This week in AI: Microsoft places an AI ad on keyboards

Microsoft has made a significant move in its commitment to artificial intelligence (AI) with the unveiling of a new PC keyboard layout that features a dedicated key for its AI-powered assistant, Copilot. The announcement signals Microsoft’s bid to dominate the consumer and enterprise AI markets. However, some industry experts are skeptical about whether the new AI shortcut key or Microsoft’s overall AI technology will be embraced by users.

In addition to the new keyboard layout, Microsoft has also quietly expanded Copilot to mobile devices such as Android, iOS, and iPadOS. This move aims to make Copilot more accessible and available on a wider range of devices.

Meanwhile, OpenAI, a leading AI research lab, has announced plans to launch a GPT Store. GPTs, or custom apps based on OpenAI’s text-generating AI models like GPT-4, will be available to users through this store. The launch was announced during OpenAI’s first annual developer conference.

To mitigate regulatory risks in the European Union (EU), OpenAI is looking to redirect its overseas business through an Irish entity. This strategic move aims to limit the power of privacy watchdogs in the EU to take unilateral action against OpenAI.

Google’s DeepMind Robotics team is working on enhancing robots’ understanding of human preferences and tasks. They have developed a system that can manage a fleet of robots working together and suggest suitable tasks based on their capabilities.

Intel is making strides in the AI space as well, with the launch of its new platform company, Articul8 AI. In collaboration with DigitalBridge, Intel aims to deliver AI capabilities within enterprise security perimeters, making it particularly appealing to regulated industries like healthcare and financial services.

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In other news, new research conducted by Global Fishing Watch and collaborating universities using satellite imagery and machine learning has shed light on hidden activity in the fishing industry. The study reveals a significantly higher number of fishing and transport ships than previously known, highlighting the potential for better monitoring and regulation in this sector.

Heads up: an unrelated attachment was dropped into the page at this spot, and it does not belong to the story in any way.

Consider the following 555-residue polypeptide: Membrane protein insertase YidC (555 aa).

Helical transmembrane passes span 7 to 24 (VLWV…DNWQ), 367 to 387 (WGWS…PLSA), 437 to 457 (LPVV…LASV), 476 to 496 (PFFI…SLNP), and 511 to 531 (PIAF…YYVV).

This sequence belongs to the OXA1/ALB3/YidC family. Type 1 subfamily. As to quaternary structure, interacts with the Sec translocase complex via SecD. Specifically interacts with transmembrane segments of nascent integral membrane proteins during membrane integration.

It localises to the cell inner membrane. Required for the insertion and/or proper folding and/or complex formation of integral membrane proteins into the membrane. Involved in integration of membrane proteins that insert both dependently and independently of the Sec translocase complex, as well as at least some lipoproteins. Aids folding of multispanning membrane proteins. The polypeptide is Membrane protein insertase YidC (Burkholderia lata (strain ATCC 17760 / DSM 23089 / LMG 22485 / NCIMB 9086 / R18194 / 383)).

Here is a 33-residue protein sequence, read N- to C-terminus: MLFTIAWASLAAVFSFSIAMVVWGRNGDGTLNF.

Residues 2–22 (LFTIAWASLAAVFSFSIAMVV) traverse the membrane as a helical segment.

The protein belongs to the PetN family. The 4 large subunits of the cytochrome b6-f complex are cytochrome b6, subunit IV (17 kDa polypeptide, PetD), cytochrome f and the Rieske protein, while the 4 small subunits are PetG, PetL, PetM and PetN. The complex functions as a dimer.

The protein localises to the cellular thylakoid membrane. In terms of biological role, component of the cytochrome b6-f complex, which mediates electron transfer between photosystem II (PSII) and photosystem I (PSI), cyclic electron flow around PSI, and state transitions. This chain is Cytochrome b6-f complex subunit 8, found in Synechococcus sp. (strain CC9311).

Perplexity AI, a platform that applies AI technology to web searching, has secured an impressive $73.6 million in funding. The platform offers a chatbot-like interface for users to ask questions in natural language, resulting in more interactive and comprehensive search results.

Lastly, Paris-based startup Nabla has raised $24 million in funding for its AI copilot designed to assist doctors and clinical staff. The copilot automatically takes notes and writes medical reports, streamlining healthcare professionals’ workflow. Nabla has partnered with Permanente Medical Group, a division of the healthcare giant Kaiser Permanente, further solidifying its position in the medical field.

Overall, these recent developments in the AI industry highlight the growing interest and investment in AI-powered technologies across various sectors, from PCs and mobile devices to healthcare and beyond.

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About the Author: Sarah Gracie

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